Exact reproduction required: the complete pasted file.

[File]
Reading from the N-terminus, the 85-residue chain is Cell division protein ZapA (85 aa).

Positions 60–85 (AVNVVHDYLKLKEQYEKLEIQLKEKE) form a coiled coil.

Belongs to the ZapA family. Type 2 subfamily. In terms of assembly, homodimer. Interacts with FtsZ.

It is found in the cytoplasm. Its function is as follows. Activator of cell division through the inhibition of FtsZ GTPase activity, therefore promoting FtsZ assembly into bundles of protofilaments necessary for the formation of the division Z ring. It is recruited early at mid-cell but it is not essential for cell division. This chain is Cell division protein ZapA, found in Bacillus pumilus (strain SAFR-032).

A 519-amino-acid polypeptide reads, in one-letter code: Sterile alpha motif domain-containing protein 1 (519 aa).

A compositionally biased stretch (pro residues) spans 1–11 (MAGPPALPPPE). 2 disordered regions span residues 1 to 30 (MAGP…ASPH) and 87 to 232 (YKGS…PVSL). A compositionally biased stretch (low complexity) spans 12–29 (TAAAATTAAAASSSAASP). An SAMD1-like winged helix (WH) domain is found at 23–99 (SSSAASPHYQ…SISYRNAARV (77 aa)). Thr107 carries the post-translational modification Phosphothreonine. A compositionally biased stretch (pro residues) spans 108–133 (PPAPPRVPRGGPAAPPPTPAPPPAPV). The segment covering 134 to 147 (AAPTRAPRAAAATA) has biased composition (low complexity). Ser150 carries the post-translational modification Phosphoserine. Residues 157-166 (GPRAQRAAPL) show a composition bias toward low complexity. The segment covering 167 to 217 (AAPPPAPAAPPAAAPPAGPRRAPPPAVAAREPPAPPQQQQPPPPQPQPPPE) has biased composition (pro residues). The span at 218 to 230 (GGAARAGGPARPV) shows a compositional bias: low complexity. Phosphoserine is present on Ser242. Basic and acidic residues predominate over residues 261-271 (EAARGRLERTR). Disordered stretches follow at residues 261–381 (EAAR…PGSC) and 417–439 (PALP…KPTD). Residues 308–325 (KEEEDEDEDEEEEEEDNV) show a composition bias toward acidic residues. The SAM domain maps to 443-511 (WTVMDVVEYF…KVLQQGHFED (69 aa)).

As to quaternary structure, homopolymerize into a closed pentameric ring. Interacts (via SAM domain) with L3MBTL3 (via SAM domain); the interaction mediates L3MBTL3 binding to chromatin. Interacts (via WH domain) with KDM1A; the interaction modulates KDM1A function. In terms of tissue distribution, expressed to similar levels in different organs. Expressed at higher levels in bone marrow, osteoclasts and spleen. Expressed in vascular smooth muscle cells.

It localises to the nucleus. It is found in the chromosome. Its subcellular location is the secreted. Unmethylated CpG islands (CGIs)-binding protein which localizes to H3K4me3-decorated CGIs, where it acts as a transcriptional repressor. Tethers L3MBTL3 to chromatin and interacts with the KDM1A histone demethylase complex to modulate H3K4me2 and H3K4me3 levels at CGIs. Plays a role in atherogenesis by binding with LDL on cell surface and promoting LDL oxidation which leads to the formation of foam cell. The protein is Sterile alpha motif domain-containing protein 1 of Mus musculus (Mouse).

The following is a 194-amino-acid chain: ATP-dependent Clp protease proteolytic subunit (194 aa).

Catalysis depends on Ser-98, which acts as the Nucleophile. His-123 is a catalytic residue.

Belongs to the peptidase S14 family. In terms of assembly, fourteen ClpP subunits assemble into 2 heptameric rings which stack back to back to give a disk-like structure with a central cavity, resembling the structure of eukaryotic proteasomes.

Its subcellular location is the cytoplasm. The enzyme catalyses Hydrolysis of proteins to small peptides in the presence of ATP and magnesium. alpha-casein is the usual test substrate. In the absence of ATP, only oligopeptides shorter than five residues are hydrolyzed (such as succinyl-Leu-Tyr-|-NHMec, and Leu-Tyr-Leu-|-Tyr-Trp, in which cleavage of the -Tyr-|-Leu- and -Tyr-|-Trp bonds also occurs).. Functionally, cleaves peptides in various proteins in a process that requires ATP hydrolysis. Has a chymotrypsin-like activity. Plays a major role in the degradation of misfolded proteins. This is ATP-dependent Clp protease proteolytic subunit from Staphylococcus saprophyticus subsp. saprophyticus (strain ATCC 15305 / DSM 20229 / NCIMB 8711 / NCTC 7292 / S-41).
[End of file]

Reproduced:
Reading from the N-terminus, the 85-residue chain is Cell division protein ZapA (85 aa).

Positions 60–85 (AVNVVHDYLKLKEQYEKLEIQLKEKE) form a coiled coil.

Belongs to the ZapA family. Type 2 subfamily. In terms of assembly, homodimer. Interacts with FtsZ.

It is found in the cytoplasm. Its function is as follows. Activator of cell division through the inhibition of FtsZ GTPase activity, therefore promoting FtsZ assembly into bundles of protofilaments necessary for the formation of the division Z ring. It is recruited early at mid-cell but it is not essential for cell division. This chain is Cell division protein ZapA, found in Bacillus pumilus (strain SAFR-032).

A 519-amino-acid polypeptide reads, in one-letter code: Sterile alpha motif domain-containing protein 1 (519 aa).

A compositionally biased stretch (pro residues) spans 1–11 (MAGPPALPPPE). 2 disordered regions span residues 1 to 30 (MAGP…ASPH) and 87 to 232 (YKGS…PVSL). A compositionally biased stretch (low complexity) spans 12–29 (TAAAATTAAAASSSAASP). An SAMD1-like winged helix (WH) domain is found at 23–99 (SSSAASPHYQ…SISYRNAARV (77 aa)). Thr107 carries the post-translational modification Phosphothreonine. A compositionally biased stretch (pro residues) spans 108–133 (PPAPPRVPRGGPAAPPPTPAPPPAPV). The segment covering 134 to 147 (AAPTRAPRAAAATA) has biased composition (low complexity). Ser150 carries the post-translational modification Phosphoserine. Residues 157-166 (GPRAQRAAPL) show a composition bias toward low complexity. The segment covering 167 to 217 (AAPPPAPAAPPAAAPPAGPRRAPPPAVAAREPPAPPQQQQPPPPQPQPPPE) has biased composition (pro residues). The span at 218 to 230 (GGAARAGGPARPV) shows a compositional bias: low complexity. Phosphoserine is present on Ser242. Basic and acidic residues predominate over residues 261-271 (EAARGRLERTR). Disordered stretches follow at residues 261–381 (EAAR…PGSC) and 417–439 (PALP…KPTD). Residues 308–325 (KEEEDEDEDEEEEEEDNV) show a composition bias toward acidic residues. The SAM domain maps to 443-511 (WTVMDVVEYF…KVLQQGHFED (69 aa)).

As to quaternary structure, homopolymerize into a closed pentameric ring. Interacts (via SAM domain) with L3MBTL3 (via SAM domain); the interaction mediates L3MBTL3 binding to chromatin. Interacts (via WH domain) with KDM1A; the interaction modulates KDM1A function. In terms of tissue distribution, expressed to similar levels in different organs. Expressed at higher levels in bone marrow, osteoclasts and spleen. Expressed in vascular smooth muscle cells.

It localises to the nucleus. It is found in the chromosome. Its subcellular location is the secreted. Unmethylated CpG islands (CGIs)-binding protein which localizes to H3K4me3-decorated CGIs, where it acts as a transcriptional repressor. Tethers L3MBTL3 to chromatin and interacts with the KDM1A histone demethylase complex to modulate H3K4me2 and H3K4me3 levels at CGIs. Plays a role in atherogenesis by binding with LDL on cell surface and promoting LDL oxidation which leads to the formation of foam cell. The protein is Sterile alpha motif domain-containing protein 1 of Mus musculus (Mouse).

The following is a 194-amino-acid chain: ATP-dependent Clp protease proteolytic subunit (194 aa).

Catalysis depends on Ser-98, which acts as the Nucleophile. His-123 is a catalytic residue.

Belongs to the peptidase S14 family. In terms of assembly, fourteen ClpP subunits assemble into 2 heptameric rings which stack back to back to give a disk-like structure with a central cavity, resembling the structure of eukaryotic proteasomes.

Its subcellular location is the cytoplasm. The enzyme catalyses Hydrolysis of proteins to small peptides in the presence of ATP and magnesium. alpha-casein is the usual test substrate. In the absence of ATP, only oligopeptides shorter than five residues are hydrolyzed (such as succinyl-Leu-Tyr-|-NHMec, and Leu-Tyr-Leu-|-Tyr-Trp, in which cleavage of the -Tyr-|-Leu- and -Tyr-|-Trp bonds also occurs).. Functionally, cleaves peptides in various proteins in a process that requires ATP hydrolysis. Has a chymotrypsin-like activity. Plays a major role in the degradation of misfolded proteins. This is ATP-dependent Clp protease proteolytic subunit from Staphylococcus saprophyticus subsp. saprophyticus (strain ATCC 15305 / DSM 20229 / NCIMB 8711 / NCTC 7292 / S-41).